Researchers have uncovered a new mechanism may mean there are many more water-rich planets with atmospheres in the universe than previously thought.
Life on Earth is possible in large part due to its atmosphere that both regulates our climate and shelters us from cosmic rays. Until now, researchers have thought that most rocky planets do not have an atmosphere- and certainly not a watery one. New research, however, suggests that this may not be the case and that a mechanism may exist that allows planets to retain water vapor and keep it for long periods.
Observations from telescopes give astronomers details about how big an exoplanet is, its proximity to its local star, and, under certain circumstances, its mass. Further planetary details come from extrapolations based on what we know about Earth and other planets in our solar system. Given that the planets in our solar system are not among the most abundant varieties in the universe, however, our understanding of more abundant planetary types is very limited.
"What we already knew from the Kepler mission is that planets a little smaller than Neptune are really abundant, which was a surprise because there are none in our solar system," says Edwin Kite, one of the study's authors. "We don't know for sure what they are made of, but there's strong evidence they are magma balls cloaked in a hydrogen atmosphere."
While there appear to be bountiful planets cloaked in a hydrogen atmosphere, there's also a fair number of smaller rocky planets without a similar atmosphere. This has previously led scientists to say that these planets lose their hydrogen atmosphere over time as nearby stars blow them away.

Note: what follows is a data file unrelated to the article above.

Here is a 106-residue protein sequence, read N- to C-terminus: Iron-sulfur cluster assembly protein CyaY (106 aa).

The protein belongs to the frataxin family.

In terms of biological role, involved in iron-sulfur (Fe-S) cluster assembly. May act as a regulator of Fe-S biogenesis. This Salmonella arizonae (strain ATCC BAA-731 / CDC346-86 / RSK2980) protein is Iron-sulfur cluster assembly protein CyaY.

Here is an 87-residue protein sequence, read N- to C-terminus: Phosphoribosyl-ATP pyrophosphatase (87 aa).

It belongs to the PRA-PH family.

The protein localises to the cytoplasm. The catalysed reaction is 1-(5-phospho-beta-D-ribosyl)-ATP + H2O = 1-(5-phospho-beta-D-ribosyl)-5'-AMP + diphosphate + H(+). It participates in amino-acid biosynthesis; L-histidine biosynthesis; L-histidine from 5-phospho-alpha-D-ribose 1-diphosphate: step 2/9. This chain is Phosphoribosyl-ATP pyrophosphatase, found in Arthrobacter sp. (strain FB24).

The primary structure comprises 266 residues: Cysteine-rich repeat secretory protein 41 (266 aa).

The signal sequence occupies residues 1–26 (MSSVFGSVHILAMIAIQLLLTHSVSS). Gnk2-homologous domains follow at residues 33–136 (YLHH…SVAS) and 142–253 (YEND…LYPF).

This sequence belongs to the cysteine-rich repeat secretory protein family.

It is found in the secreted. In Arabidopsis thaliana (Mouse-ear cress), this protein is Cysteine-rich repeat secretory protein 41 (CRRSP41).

However, in the current study, the researchers suggest that as liquid magma is quite runny and turns over vigorously, much like the Earth'sEarth's oceans, there's a possibility that it can absorb hydrogen from the atmosphere and react with it to form water. Once the nearby star would strip away all the hydrogen in the planet's atmosphere, the water would then get pulled out into the atmosphere as water vapor. This would then leave the planet with a water-dominated atmosphere that, say the researchers, could linger for billions of years.
All that is left now is to test the hypothesis. The launch of the James Webb Space Telescope later this year will enable astronomers to measure the composition of 'exoplanets' atmospheres. Should it detect planets with water in their atmosphere, astronomers would have some proof of the theory.